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Failure to Accrue Sick Leave While Deployed Does Not Violate USERRA

A soldier smiles in front of american flags.

A class action by United Airlines pilots claiming that they were denied sick-leave accrual while on military leave in violation of the Uniformed Services Employment and Reemployment Rights Act (USERRA) was properly dismissed, the 7th U.S. Circuit Court of Appeals held.

From April 1, 2005, to 2010, United Airlines pilots who also served in the reserve components of the armed forces of the United States and were called periodically to active duty accrued sick time throughout their entire military leave. In contrast, Continental pilots who served the country in the same capacity accrued sick time only through the first 30 days of military leave during the same period.

In 2010, the two airlines began a merger process in which they first became wholly owned subsidiaries of United Continental Holdings and the separate bargaining agreements of each legacy airline continued to govern. Then, United and Continental merged into a single entity—United Airlines.

Nonetheless, the policies of the two legacy airlines continued in effect until United Airlines standardized the sick-time policy in 2014 to provide that pilots accrue sick time only during the first 90 days of military leave. United pilots who are actively employed, which includes those on sick leave or vacation—but not on military leave—accrue five hours of sick leave for each month up to a maximum of 1,300 hours. Sick leave is paid out only when a pilot is actually sick and is not paid out upon separation.

United Airlines hired the plaintiff in early 2000. On Sept. 16, 2009, United Airlines placed him on furlough, and he was hired by Continental on Jan. 24, 2012. He continued working at United Airlines through the merger process. Throughout the relevant period, he also held a commission as a lieutenant colonel in the Reserve Component of the United States Marine Corps. On Aug. 30, 2016, the plaintiff brought an action against United Airlines alleging violations of USERRA.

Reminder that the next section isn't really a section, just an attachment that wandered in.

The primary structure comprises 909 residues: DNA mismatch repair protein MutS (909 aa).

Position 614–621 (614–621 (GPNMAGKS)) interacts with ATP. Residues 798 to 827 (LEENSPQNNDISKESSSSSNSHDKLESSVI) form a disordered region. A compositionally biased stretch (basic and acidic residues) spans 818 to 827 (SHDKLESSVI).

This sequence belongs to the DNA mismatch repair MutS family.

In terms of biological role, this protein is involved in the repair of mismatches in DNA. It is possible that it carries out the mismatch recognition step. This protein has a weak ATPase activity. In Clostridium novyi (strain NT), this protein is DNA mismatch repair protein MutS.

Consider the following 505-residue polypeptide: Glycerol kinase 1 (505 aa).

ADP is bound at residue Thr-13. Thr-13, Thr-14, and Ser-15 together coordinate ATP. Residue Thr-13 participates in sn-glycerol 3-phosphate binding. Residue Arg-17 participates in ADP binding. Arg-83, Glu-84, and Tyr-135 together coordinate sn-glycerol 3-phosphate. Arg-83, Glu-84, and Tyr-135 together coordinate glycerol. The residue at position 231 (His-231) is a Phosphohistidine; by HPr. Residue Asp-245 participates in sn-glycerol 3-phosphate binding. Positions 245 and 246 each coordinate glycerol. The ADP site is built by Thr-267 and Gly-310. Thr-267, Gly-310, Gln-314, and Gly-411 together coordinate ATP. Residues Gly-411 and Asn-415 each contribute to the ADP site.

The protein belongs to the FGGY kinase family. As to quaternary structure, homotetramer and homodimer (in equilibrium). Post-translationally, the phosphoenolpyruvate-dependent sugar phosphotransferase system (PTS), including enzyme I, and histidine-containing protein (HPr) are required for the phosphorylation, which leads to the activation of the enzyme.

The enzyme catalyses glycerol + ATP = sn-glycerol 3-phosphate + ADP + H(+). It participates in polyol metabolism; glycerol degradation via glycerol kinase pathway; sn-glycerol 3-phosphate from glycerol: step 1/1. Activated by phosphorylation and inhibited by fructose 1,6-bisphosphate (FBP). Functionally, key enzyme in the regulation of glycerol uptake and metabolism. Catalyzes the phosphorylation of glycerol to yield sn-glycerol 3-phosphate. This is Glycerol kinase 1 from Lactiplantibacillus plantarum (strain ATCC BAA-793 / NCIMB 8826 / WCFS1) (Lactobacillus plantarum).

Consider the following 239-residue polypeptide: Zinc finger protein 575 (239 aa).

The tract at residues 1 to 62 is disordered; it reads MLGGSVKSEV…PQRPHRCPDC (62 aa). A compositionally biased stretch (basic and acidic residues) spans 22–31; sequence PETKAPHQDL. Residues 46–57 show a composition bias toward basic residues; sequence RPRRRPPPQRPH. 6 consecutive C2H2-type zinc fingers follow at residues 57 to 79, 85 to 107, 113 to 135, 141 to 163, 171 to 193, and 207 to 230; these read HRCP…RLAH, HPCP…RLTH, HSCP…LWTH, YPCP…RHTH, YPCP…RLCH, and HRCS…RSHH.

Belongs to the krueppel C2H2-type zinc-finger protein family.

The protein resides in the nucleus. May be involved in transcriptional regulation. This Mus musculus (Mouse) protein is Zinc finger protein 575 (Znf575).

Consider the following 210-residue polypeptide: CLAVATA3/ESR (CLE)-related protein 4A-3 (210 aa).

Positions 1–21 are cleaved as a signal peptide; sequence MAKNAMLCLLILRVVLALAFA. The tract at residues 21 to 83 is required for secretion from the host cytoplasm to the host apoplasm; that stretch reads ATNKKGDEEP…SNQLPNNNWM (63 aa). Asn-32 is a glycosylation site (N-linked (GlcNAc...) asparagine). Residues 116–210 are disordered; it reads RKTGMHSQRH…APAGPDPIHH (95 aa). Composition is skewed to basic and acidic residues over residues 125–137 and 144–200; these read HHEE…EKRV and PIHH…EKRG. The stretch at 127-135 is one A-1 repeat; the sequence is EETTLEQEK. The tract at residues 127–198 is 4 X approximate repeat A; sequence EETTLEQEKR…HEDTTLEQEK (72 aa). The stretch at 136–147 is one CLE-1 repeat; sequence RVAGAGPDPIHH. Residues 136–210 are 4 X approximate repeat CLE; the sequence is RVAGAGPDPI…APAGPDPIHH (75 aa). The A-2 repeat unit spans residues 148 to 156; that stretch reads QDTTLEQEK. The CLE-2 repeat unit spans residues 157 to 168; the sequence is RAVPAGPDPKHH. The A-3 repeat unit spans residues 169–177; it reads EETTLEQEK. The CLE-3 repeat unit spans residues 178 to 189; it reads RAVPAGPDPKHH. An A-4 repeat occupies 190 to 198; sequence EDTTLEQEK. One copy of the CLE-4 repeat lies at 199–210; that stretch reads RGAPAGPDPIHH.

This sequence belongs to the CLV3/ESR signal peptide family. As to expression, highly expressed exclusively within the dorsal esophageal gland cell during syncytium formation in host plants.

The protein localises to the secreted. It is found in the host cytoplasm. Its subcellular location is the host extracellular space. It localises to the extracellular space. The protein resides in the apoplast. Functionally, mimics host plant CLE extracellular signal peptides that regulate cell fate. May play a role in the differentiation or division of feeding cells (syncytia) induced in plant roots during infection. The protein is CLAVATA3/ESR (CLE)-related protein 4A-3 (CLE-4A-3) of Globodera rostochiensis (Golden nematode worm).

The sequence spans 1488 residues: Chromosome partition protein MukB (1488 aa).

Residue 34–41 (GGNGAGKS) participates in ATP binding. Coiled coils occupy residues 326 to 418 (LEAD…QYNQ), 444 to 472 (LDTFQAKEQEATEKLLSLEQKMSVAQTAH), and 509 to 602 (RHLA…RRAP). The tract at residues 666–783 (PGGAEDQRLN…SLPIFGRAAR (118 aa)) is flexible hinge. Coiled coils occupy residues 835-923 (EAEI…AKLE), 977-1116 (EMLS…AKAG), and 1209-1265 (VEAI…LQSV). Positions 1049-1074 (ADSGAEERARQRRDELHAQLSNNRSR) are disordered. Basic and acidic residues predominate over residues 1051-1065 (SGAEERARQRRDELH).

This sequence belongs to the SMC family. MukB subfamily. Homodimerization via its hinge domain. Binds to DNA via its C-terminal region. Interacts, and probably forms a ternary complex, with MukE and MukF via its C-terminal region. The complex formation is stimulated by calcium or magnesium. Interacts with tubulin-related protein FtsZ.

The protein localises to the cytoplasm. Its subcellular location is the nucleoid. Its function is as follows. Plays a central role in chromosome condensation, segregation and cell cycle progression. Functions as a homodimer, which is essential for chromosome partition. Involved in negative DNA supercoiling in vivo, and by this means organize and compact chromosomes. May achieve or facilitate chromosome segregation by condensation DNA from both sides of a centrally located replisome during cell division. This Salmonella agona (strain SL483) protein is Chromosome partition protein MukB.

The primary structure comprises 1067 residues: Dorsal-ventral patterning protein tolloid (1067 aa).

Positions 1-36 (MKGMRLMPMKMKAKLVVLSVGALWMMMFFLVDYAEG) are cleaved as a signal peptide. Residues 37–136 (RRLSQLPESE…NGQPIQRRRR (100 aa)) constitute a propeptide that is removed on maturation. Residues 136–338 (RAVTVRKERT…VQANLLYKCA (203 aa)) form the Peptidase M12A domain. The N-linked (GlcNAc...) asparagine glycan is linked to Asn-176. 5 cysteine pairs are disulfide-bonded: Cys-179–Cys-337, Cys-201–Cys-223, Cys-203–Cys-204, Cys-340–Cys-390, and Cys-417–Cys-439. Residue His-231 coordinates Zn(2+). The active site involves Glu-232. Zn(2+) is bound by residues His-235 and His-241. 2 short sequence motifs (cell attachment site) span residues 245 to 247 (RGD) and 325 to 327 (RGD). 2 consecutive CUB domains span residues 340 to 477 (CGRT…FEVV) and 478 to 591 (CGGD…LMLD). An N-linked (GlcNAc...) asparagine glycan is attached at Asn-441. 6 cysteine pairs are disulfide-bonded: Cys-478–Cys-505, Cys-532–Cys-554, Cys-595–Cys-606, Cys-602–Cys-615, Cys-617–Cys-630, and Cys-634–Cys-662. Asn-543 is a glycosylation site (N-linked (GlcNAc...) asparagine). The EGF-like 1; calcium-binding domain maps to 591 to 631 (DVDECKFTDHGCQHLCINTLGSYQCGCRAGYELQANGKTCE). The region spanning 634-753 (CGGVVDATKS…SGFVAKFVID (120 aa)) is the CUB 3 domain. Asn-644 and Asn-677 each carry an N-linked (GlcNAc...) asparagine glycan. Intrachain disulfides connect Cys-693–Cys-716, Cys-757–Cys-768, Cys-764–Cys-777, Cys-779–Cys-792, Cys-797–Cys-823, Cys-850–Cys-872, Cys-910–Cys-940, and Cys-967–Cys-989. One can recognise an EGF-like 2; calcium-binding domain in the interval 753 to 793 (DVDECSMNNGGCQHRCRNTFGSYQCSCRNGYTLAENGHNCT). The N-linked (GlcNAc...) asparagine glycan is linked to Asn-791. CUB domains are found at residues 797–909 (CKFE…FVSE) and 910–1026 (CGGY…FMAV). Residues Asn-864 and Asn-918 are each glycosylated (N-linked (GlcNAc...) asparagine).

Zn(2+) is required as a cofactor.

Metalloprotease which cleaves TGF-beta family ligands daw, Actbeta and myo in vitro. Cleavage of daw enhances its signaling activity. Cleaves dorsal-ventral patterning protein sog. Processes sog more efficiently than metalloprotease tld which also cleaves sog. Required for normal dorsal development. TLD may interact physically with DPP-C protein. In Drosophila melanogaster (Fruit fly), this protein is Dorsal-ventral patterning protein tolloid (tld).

Count I alleged that United violated USERRA by denying sick-time accrual to pilots on military leave because a) sick time is a seniority-based benefit and thus should have continuously accrued or b) sick-time accrual was available to pilots on comparable periods of leave. Count II made the same allegations about vacation time; Count III addressed the same alleged violations with respect to pension payments.

The district court certified the case as a class action to include other pilots who worked at United from April 1, 2005, to the present who did not accrue sick time on periods of military leave and did not reach the maximum accrual level of 1,300 hours during their military leaves of absence or thereafter.

The parties moved for summary judgment as to Counts I and II, and the district court granted United's motion. The parties subsequently settled Count III. The plaintiff then appealed the dismissal of Count I.

On appeal, the 7th Circuit considered whether sick-time accrual was a seniority benefit of the pilots' employment. This determination hinged on whether it was a future-oriented benefit. The court determined that it was not future-oriented because, first, all employees earn the same amount of sick time as soon as they start working and, second, it could be used only when sick. This was supported by a U.S. Supreme Court decision under the Veterans' Reemployment Rights Act finding that vacation benefits were short-term compensation for work performed, and not a protected seniority right.

Sick leave could not be used for a longer vacation and was not paid out at termination. As such, it was not a reward for length of service, like pension rights. Rather, sick leave was awarded automatically and did not increase the longer employees worked there, making it a benefit of past labor performed.

The plaintiff had argued in the lower courts that sick leave should have accrued on military leaves because it accrued on jury duty and sick leave, which were similar to military leave. The district court disagreed, and the plaintiff abandoned this argument. The court thus upheld the dismissal of the plaintiff's claim.

Moss v. United Airlines Inc., 7th Cir., No. 20-3246 (Dec. 14, 2021).

Professional Pointer: Employers should design their benefits plans with USERRA in mind. Nevertheless, certain benefits that are not seniority-based, like sick leave, need not accrue on military leave in most instances.

Jeffrey Rhodes is an attorney with McInroy, Rigby & Rhodes LLP in Arlington, Va.


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